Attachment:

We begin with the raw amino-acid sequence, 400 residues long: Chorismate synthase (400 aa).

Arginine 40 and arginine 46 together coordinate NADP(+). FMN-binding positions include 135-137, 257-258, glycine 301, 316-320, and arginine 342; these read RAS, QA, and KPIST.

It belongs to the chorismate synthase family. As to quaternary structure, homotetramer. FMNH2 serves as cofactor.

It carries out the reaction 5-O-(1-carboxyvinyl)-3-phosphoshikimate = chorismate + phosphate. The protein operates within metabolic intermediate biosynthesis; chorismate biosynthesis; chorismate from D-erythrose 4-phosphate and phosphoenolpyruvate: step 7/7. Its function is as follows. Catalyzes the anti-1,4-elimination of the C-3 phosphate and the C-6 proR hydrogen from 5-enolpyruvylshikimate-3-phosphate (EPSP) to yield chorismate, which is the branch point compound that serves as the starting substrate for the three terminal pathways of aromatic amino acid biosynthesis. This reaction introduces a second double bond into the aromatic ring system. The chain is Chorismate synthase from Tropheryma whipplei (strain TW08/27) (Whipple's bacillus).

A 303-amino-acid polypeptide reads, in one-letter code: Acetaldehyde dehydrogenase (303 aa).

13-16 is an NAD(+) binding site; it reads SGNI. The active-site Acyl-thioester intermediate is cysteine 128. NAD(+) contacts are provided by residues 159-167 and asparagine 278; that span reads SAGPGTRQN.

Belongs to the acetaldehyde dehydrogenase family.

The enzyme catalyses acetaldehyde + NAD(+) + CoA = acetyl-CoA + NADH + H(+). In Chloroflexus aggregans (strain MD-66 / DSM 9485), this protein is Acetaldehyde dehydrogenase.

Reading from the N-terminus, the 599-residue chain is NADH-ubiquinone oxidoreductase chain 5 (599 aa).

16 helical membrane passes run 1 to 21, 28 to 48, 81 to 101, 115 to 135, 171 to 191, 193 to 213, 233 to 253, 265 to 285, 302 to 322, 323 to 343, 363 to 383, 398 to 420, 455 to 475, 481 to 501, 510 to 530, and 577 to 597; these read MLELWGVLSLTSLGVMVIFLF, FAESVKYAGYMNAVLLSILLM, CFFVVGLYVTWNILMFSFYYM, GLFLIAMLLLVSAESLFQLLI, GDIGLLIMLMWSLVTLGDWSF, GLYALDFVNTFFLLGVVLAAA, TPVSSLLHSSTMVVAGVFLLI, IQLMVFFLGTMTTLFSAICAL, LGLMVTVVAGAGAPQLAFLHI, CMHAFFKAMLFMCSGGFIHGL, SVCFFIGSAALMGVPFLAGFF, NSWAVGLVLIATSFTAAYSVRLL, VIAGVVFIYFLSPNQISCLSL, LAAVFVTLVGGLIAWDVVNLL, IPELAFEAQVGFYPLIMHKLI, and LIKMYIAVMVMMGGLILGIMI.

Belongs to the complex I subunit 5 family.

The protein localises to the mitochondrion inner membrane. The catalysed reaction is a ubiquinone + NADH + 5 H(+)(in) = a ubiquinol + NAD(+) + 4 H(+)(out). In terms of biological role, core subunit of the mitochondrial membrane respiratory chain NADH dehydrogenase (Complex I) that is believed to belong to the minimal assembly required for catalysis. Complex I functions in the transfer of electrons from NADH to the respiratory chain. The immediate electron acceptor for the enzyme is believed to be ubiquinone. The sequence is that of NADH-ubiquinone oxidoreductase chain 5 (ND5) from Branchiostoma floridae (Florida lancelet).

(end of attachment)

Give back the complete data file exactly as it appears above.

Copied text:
We begin with the raw amino-acid sequence, 400 residues long: Chorismate synthase (400 aa).

Arginine 40 and arginine 46 together coordinate NADP(+). FMN-binding positions include 135-137, 257-258, glycine 301, 316-320, and arginine 342; these read RAS, QA, and KPIST.

It belongs to the chorismate synthase family. As to quaternary structure, homotetramer. FMNH2 serves as cofactor.

It carries out the reaction 5-O-(1-carboxyvinyl)-3-phosphoshikimate = chorismate + phosphate. The protein operates within metabolic intermediate biosynthesis; chorismate biosynthesis; chorismate from D-erythrose 4-phosphate and phosphoenolpyruvate: step 7/7. Its function is as follows. Catalyzes the anti-1,4-elimination of the C-3 phosphate and the C-6 proR hydrogen from 5-enolpyruvylshikimate-3-phosphate (EPSP) to yield chorismate, which is the branch point compound that serves as the starting substrate for the three terminal pathways of aromatic amino acid biosynthesis. This reaction introduces a second double bond into the aromatic ring system. The chain is Chorismate synthase from Tropheryma whipplei (strain TW08/27) (Whipple's bacillus).

A 303-amino-acid polypeptide reads, in one-letter code: Acetaldehyde dehydrogenase (303 aa).

13-16 is an NAD(+) binding site; it reads SGNI. The active-site Acyl-thioester intermediate is cysteine 128. NAD(+) contacts are provided by residues 159-167 and asparagine 278; that span reads SAGPGTRQN.

Belongs to the acetaldehyde dehydrogenase family.

The enzyme catalyses acetaldehyde + NAD(+) + CoA = acetyl-CoA + NADH + H(+). In Chloroflexus aggregans (strain MD-66 / DSM 9485), this protein is Acetaldehyde dehydrogenase.

Reading from the N-terminus, the 599-residue chain is NADH-ubiquinone oxidoreductase chain 5 (599 aa).

16 helical membrane passes run 1 to 21, 28 to 48, 81 to 101, 115 to 135, 171 to 191, 193 to 213, 233 to 253, 265 to 285, 302 to 322, 323 to 343, 363 to 383, 398 to 420, 455 to 475, 481 to 501, 510 to 530, and 577 to 597; these read MLELWGVLSLTSLGVMVIFLF, FAESVKYAGYMNAVLLSILLM, CFFVVGLYVTWNILMFSFYYM, GLFLIAMLLLVSAESLFQLLI, GDIGLLIMLMWSLVTLGDWSF, GLYALDFVNTFFLLGVVLAAA, TPVSSLLHSSTMVVAGVFLLI, IQLMVFFLGTMTTLFSAICAL, LGLMVTVVAGAGAPQLAFLHI, CMHAFFKAMLFMCSGGFIHGL, SVCFFIGSAALMGVPFLAGFF, NSWAVGLVLIATSFTAAYSVRLL, VIAGVVFIYFLSPNQISCLSL, LAAVFVTLVGGLIAWDVVNLL, IPELAFEAQVGFYPLIMHKLI, and LIKMYIAVMVMMGGLILGIMI.

Belongs to the complex I subunit 5 family.

The protein localises to the mitochondrion inner membrane. The catalysed reaction is a ubiquinone + NADH + 5 H(+)(in) = a ubiquinol + NAD(+) + 4 H(+)(out). In terms of biological role, core subunit of the mitochondrial membrane respiratory chain NADH dehydrogenase (Complex I) that is believed to belong to the minimal assembly required for catalysis. Complex I functions in the transfer of electrons from NADH to the respiratory chain. The immediate electron acceptor for the enzyme is believed to be ubiquinone. The sequence is that of NADH-ubiquinone oxidoreductase chain 5 (ND5) from Branchiostoma floridae (Florida lancelet).